NASCAR NEWS, RIGHT TO YOUR INBOXAND IT’S FREE.
The Frontstretch Newsletter, back in 2014 gives you more of the daily news, commentary, and racing features from your favorite writers you know and love. Don’t waste another minute – click here to sign up now. We’re here to make sure you stay informed … so make sure you jump on for the ride!

Today on the Frontstretch:
Championship Caliber? What Does That Even Mean?
Mirror Driving: Winning Vs. Points, Needing a Boost, and The Lady’s Last Dance?
Nuts for Nationwide: The Curious Case of Elliott Sadler
Happiness Is…Arrogance, Less, Next, and the Outdoors
Frontstretch Foto Funnies: It’s Not Gonna Fit…
FREE NEWSLETTER! CLICK HERE TO SIGN UP

 

©2000 - 2008 Doug Turnbull and Frontstetch.com. Thanks for visiting the Frontstretch!

Janice
09/06/2010 10:05 AM
permalink

And living in GA why did I attend the race in person? Didn’t want to spend the money. I’m thankful I have a job, but as you mentioned, unemployment here is some of the worst in the country. I also didn’t want to have to even think about dealing with post race traffic in the wee hours of the morning. GA is also having a huge crack down of drunk driving this weekend. Not that I drive, but it makes me anxious and nervous being on roadways with folks that have been indulging all day and night long. There are enough accidents on Atlanta highways, and generally one fatality a week, so it’s a control thing with me. Maybe next year, if economy gets better. Weather was perfect and I was tempted on Sunday to drive down, as I knew tickets were still available, but I chose to hold onto my dollars and watch from the couch. Once Dale Jr went a lap down and the “debris caution” was thrown, that bunched up the field and did make racing a bit more exciting. Again, credibility issue with NA$CAR.

Bette
09/06/2010 11:34 AM
permalink

YES. I SAW THE EMPTY SEATS. SORRY I DIDN’T LIVE CLOSE ENOUGH TO BE THERE AND SEE IT FOR REAL.IT WAS A GREAT RACE.DON’T SEE HOW ONE COULD TAKE A NAP DURING THAT ONE. I’M SORRY I DON’T KNOW THE ANSWER TO HOW YOU GET PEOPLE OUT.

AncientRacer
09/06/2010 12:36 PM
permalink

I agree with everything said here. Like Janice I THOUGHT of going, but I would have had to drive from Rome, GA to Hampton and that (since the track is on US41) a pain. Atlanta traffic works pretty much from the airport going north but going south is a pain in the rear. I love AMS and have gone to the spring race most years since 1969, but the fall race leaves me less than enthused because it comes so soon after Bristol.

RamblinWreck
09/06/2010 01:21 PM
permalink

Quite frankly, I’d be more likely to attend a daytime race than a night race. I like the night race idea when it’s at a local short track and attendance is small… but I don’t want to start a busy drive home (even if it’s “only” thirty miles) at or after midnight.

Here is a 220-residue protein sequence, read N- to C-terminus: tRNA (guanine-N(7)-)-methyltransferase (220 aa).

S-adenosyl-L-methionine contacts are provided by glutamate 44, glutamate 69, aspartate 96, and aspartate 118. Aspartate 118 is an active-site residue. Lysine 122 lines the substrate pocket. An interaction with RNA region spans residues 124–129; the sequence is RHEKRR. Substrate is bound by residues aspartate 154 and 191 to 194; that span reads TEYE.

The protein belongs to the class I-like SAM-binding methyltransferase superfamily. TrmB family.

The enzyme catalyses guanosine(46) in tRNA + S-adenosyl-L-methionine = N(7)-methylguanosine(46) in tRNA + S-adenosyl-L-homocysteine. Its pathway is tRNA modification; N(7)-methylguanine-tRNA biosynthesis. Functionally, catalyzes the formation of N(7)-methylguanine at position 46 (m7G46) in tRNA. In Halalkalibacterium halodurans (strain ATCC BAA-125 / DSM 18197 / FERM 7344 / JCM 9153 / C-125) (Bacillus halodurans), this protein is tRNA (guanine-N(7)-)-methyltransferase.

Of course, the other thing going against the track is that despite me living in Atlanta, Talladega isn’t that much farther away and it promises something different… a greater spectacle, a chance at a surprise winner, a race that’s virtually guaranteed to be close, and a Truck race as a companion event. If I can only get to one race weekend this season, it’s going to be ‘Dega.

dt
09/06/2010 03:44 PM
permalink

We need to look at local publicity. The ajc (atl daily newsp.) put the race on page C-16 Sun. The front page Sun. included a long story about the old coach’s wife and her opening game outfit. WSB radio, which has has gone all-out in recent years, went back to their true love, UGA football. I don’t know what AMS has done to tick off the local media – but that’s part of the attendance problem.

Marybeth
09/06/2010 06:41 PM
permalink

Whomever picked the Ernie Haase & Signature Sound group to sing our National Anthem should pat themselves on the back & get a big bonus. Sometimes I wonder if the folks picked to sing it have even been auditioned. Not this time! These guys, in their suits, white shirts & ties, sang it like they BELIEVE it!!! :) Well done guys!

Bob Chimento
09/06/2010 07:32 PM
permalink

It’s not what has ticked off local media DT… It’s NASCAR has ticked off it’s “CORE” fan and it’s payback time…

We aren’t showing up to races because of the same old thing…$$$$..

Lets face it… NASCAR is about money and putting on a show…. it’s not like the early years when it was about the racing…

Things that need to change…
1. The car… bring back the stock in racing..
2. Price gouging the fan (this is happing in all sports)
3. Races belong on Sunday afternoon after church not Sat or Sun nights
4. Chase is ok but needs a major overhaul of points value…